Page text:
Rolling code

Rolling Code Techniques
– Common PRNG (pseudorandom number generator) is used in both transmitter and receiver, preferably cryptographically secure.
– Transmitter sends the next code in sequence.
– Receiver compares the next code to its calculated next code.
– Implementation typically compares within the next 256 codes in case the receiver missed some transmitted keypresses.
– HMAC-based one-time password employed widely in multi-factor authentication uses a similar approach, but with a pre-shared secret key and HMAC instead of PRNG and pre-shared random seed.

Application in RF Remote Control
– A rolling code transmitter is used to improve the security of radio frequency (RF) transmission in a security system.
– It consists of an interleaved trinary bit fixed code and rolling code.
– A receiver demodulates the encrypted RF transmission and recovers the fixed code and rolling code.
– The fixed and rolling codes are compared with stored codes and undergo algorithmic checks.
– If the codes pass the checks, a signal is generated to actuate an electric motor to open or close a movable component.

Rolling Code vs. Fixed Code RF Remote Control
– Remote controls send a digital code word to the receiver.
– Simple remote control systems use a fixed code word that remains the same over time.
– More sophisticated remote control systems use a rolling code that changes for every use.
– Rolling code systems use cryptographic methods to share codewords between the remote control and receiver.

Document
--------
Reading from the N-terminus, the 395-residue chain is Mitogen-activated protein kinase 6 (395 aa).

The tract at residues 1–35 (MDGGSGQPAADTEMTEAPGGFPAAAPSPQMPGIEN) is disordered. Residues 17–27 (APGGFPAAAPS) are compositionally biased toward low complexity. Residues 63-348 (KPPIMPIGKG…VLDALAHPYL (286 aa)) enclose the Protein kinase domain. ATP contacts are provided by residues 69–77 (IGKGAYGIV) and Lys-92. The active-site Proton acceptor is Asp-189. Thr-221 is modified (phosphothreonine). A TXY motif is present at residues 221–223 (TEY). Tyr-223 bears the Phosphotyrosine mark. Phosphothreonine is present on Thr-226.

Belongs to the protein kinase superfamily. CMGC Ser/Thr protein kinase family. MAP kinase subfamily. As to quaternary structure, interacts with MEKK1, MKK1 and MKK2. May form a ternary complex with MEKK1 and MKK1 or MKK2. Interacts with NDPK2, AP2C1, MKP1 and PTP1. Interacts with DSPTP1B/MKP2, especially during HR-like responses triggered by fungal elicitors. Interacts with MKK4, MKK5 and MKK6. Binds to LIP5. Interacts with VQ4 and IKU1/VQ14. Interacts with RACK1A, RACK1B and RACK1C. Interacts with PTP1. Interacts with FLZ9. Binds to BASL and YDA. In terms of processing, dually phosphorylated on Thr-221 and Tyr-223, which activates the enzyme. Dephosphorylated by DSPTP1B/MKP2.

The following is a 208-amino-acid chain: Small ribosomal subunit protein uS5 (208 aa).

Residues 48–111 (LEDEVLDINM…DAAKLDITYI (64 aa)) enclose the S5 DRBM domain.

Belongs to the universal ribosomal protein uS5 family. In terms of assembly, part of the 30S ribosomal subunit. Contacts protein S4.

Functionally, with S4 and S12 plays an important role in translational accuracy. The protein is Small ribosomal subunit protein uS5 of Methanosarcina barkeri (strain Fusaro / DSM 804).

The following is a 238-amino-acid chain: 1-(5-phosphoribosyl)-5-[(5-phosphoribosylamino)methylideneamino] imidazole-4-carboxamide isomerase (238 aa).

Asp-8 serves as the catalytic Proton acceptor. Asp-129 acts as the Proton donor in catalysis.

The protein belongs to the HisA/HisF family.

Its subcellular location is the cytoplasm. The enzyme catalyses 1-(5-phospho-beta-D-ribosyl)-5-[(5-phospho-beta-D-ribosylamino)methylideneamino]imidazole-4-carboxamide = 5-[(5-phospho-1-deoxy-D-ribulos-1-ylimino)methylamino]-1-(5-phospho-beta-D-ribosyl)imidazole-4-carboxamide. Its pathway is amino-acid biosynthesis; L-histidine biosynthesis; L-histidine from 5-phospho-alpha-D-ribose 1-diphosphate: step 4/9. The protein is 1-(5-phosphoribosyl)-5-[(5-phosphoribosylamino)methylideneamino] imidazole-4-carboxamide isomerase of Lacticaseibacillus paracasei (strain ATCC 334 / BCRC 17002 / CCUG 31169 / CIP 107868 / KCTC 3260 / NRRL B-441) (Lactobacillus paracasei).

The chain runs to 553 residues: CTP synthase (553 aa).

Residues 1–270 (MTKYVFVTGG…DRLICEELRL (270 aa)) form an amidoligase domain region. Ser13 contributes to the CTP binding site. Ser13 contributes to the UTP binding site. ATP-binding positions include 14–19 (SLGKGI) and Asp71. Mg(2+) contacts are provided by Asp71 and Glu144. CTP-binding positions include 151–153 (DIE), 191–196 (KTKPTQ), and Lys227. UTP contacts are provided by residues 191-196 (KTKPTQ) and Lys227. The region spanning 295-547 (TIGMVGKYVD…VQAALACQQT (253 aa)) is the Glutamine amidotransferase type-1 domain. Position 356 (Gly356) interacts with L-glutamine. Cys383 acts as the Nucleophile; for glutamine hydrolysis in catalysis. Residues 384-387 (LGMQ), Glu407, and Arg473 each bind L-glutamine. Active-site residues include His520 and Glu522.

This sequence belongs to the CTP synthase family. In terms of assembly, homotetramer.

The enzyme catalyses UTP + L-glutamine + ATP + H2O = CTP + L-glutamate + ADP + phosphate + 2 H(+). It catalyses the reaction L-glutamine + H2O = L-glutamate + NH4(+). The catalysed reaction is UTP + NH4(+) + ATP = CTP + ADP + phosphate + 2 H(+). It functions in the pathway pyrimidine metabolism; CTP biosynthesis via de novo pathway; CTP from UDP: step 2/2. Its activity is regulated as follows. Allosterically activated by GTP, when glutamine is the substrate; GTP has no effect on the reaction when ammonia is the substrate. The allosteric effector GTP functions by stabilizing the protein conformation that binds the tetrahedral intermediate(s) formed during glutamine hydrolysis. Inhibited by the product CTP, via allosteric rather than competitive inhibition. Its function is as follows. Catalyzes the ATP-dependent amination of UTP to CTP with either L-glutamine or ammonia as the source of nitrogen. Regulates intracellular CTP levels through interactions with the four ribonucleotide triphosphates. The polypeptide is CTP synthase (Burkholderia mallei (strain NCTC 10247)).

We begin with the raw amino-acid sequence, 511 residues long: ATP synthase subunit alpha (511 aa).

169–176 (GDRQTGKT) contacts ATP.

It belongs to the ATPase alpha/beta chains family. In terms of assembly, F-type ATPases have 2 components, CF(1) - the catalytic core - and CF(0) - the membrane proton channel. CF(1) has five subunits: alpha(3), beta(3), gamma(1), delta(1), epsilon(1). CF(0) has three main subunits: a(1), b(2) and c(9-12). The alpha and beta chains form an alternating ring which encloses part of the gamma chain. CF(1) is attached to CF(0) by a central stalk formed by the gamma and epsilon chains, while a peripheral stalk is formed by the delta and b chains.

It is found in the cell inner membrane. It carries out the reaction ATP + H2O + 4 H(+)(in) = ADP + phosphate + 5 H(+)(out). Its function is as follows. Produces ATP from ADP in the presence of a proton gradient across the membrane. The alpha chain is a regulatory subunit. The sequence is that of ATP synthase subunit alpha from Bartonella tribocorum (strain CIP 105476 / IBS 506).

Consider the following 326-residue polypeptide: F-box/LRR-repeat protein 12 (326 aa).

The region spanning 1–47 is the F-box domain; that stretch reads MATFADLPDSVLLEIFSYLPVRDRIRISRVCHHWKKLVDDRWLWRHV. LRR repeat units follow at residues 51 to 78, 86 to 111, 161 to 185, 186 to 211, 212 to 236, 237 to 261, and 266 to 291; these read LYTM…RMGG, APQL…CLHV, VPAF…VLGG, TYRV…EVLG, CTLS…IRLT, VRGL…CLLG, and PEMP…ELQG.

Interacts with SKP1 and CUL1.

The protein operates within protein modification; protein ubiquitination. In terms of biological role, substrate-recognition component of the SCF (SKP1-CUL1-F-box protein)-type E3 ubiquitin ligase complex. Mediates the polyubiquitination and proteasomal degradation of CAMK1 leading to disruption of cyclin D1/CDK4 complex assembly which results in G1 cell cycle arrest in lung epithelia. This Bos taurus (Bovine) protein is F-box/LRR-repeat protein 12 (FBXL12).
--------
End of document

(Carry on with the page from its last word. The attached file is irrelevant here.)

– Rolling code systems make it difficult for attackers to break the cryptography and gain unauthorized access.

– The Microchip HCS301 was widely used in garage and gate remote control systems.
– The HCS301 chip uses the KeeLoq algorithm.
– It transmits 66 data bits, with 34 bits not encrypted and 32 bits encrypted (the rolling code).
– The encrypted 32 bits include button information, OVR (used to extend counter value), DISC (discrimination value), and a 16-bit counter.
– KeeLoq has been shown to be vulnerable to various attacks and has been completely broken.

Rolljam Vulnerability
– A rolling code transmitted by radio signal can be vulnerable to falsification.
– In 2015, Samy Kamkar demonstrated a device that could capture a single keyless entry code for later use in unlocking a vehicle.
– The device blocks the vehicle’s reception of rolling code signals while recording the signals from the owner’s key fob.
– The recorded codes are replayed to the vehicle to unlock it.
– This vulnerability had been known for years but was previously undemonstrated.Sources: